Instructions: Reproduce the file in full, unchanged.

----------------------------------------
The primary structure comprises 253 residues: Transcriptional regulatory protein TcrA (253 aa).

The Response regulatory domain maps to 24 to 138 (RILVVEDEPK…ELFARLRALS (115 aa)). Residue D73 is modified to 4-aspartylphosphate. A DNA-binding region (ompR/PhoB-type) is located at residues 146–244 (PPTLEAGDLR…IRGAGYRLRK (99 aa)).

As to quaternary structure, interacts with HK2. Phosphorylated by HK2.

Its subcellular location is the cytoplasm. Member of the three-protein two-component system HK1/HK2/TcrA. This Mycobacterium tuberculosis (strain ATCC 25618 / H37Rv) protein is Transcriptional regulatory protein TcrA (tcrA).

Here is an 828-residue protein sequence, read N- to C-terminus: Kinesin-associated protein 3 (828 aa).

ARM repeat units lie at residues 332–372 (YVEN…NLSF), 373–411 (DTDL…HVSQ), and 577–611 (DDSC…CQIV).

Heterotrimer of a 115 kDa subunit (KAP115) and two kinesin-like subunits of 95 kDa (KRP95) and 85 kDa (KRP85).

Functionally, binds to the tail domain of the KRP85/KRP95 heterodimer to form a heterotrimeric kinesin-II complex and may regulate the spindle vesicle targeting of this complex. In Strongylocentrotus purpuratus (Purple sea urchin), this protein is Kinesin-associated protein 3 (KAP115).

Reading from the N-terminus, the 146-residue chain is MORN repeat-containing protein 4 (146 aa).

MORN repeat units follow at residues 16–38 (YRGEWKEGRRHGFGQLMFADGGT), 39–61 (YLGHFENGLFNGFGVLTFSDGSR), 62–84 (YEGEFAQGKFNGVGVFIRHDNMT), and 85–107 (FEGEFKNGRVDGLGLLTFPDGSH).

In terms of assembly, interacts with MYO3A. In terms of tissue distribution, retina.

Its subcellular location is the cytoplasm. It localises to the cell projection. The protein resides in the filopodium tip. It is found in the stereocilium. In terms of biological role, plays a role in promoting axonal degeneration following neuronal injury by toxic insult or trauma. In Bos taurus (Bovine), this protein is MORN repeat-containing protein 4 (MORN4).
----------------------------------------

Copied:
The primary structure comprises 253 residues: Transcriptional regulatory protein TcrA (253 aa).

The Response regulatory domain maps to 24 to 138 (RILVVEDEPK…ELFARLRALS (115 aa)). Residue D73 is modified to 4-aspartylphosphate. A DNA-binding region (ompR/PhoB-type) is located at residues 146–244 (PPTLEAGDLR…IRGAGYRLRK (99 aa)).

As to quaternary structure, interacts with HK2. Phosphorylated by HK2.

Its subcellular location is the cytoplasm. Member of the three-protein two-component system HK1/HK2/TcrA. This Mycobacterium tuberculosis (strain ATCC 25618 / H37Rv) protein is Transcriptional regulatory protein TcrA (tcrA).

Here is an 828-residue protein sequence, read N- to C-terminus: Kinesin-associated protein 3 (828 aa).

ARM repeat units lie at residues 332–372 (YVEN…NLSF), 373–411 (DTDL…HVSQ), and 577–611 (DDSC…CQIV).

Heterotrimer of a 115 kDa subunit (KAP115) and two kinesin-like subunits of 95 kDa (KRP95) and 85 kDa (KRP85).

Functionally, binds to the tail domain of the KRP85/KRP95 heterodimer to form a heterotrimeric kinesin-II complex and may regulate the spindle vesicle targeting of this complex. In Strongylocentrotus purpuratus (Purple sea urchin), this protein is Kinesin-associated protein 3 (KAP115).

Reading from the N-terminus, the 146-residue chain is MORN repeat-containing protein 4 (146 aa).

MORN repeat units follow at residues 16–38 (YRGEWKEGRRHGFGQLMFADGGT), 39–61 (YLGHFENGLFNGFGVLTFSDGSR), 62–84 (YEGEFAQGKFNGVGVFIRHDNMT), and 85–107 (FEGEFKNGRVDGLGLLTFPDGSH).

In terms of assembly, interacts with MYO3A. In terms of tissue distribution, retina.

Its subcellular location is the cytoplasm. It localises to the cell projection. The protein resides in the filopodium tip. It is found in the stereocilium. In terms of biological role, plays a role in promoting axonal degeneration following neuronal injury by toxic insult or trauma. In Bos taurus (Bovine), this protein is MORN repeat-containing protein 4 (MORN4).